Create a scene and construct a graph
Solving many problems requires the collection, analysis, representation, and evaluation of data. Children learn at an early age how to ask questions about the meanings of things around them and how to begin organizing and categorizing their attributes/properties using pictures, lists, and tables. The use of graphs gives us a visual aid for helping with the interpretation of collected data. A typical graph might show statistics about the magnitude of how many students ride the bus, walk, or ride in private cars or how many times hamburgers are on the menu each month.
The teacher should have the students make a GollyGee Blocks scene using a variety of ideas using various objects, shapes, colors, and textures. The teacher directs the students to list all the shapes and objects used in their scenes and then tally them in a list or table. A good place to do this is in their math
Using the table and a new scene, students make a bar graph of their data. One way to do this is to switch to the overhead view and place blocks in a line for each data element. Another way is to stack blocks on top of each other.
Students should make a legend for their graph using the actual objects they represent.
The teacher should observe the children as they employ their graphing math skills and evaluate their learning through questioning them on procedures used and what conclusions they drew from doing the activity.
The teacher should verify that all elements of a students graph have the same scale. If they do not, the graph is misleading.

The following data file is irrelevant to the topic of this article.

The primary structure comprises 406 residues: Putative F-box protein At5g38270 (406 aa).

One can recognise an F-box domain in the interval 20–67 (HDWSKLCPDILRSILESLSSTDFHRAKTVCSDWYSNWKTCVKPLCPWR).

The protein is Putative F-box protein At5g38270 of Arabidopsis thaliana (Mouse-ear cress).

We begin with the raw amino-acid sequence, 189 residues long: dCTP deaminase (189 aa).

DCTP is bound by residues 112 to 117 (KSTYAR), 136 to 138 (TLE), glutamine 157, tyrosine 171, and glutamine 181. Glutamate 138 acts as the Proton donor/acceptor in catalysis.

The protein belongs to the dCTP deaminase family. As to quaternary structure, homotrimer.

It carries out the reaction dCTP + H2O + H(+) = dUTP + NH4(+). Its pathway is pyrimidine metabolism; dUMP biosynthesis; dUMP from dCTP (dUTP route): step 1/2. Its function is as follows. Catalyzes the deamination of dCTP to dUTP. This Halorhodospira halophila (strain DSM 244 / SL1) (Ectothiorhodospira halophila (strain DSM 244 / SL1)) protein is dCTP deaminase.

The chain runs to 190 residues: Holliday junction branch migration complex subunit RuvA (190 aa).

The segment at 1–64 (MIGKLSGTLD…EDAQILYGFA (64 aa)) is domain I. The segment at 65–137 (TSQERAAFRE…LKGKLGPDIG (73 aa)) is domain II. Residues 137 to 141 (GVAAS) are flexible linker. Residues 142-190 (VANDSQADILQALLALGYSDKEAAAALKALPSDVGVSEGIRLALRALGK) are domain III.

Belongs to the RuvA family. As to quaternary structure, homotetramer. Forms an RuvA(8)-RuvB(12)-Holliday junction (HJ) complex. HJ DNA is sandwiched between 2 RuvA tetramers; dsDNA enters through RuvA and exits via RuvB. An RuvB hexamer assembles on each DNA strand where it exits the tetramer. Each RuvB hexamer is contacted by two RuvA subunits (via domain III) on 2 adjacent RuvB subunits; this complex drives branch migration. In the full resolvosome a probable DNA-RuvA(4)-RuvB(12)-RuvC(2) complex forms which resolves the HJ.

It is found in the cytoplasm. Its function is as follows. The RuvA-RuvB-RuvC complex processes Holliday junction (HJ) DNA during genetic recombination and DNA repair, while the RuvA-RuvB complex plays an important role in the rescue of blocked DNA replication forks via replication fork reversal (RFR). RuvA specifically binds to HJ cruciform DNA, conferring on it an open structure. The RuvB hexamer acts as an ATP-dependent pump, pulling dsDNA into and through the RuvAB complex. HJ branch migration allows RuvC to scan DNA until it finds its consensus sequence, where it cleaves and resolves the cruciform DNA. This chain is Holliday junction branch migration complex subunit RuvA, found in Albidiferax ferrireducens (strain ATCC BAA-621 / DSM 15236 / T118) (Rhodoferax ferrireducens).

Students write about what they have learned about the collection and evaluation of data.
Students print out their graph and give to another student to make a list or table from and their own scene with the same number of objects.
The teacher and students can create a graph of the total number of shapes used by all
students during their graphing sessions for a classroom chart or table.
Student make a booklet about the kinds of graphs they made to share with others.
Older students share graphing skills with a first grade or kindergarten age buddy class for teaching them about kinds of graph. (And share students' books too!)
Students share all the class graphs with others by creating a computer lab bulletin board for display during National Math Month (April). Name the bulletin board.
Teacher may use this activity as a kick-off to a math unit in graphing and further in depth learning about graphs in everyday life. (Next step might be collecting a good variety of graphs found in the newspapers, magazines, and other facets of life when we collect and share data and information.)
For younger classes, the teacher should demonstrate the steps for making a graph before the children begin working on their own. This may not be necessary for third through fifth grades, if the process is explained clearly with examples.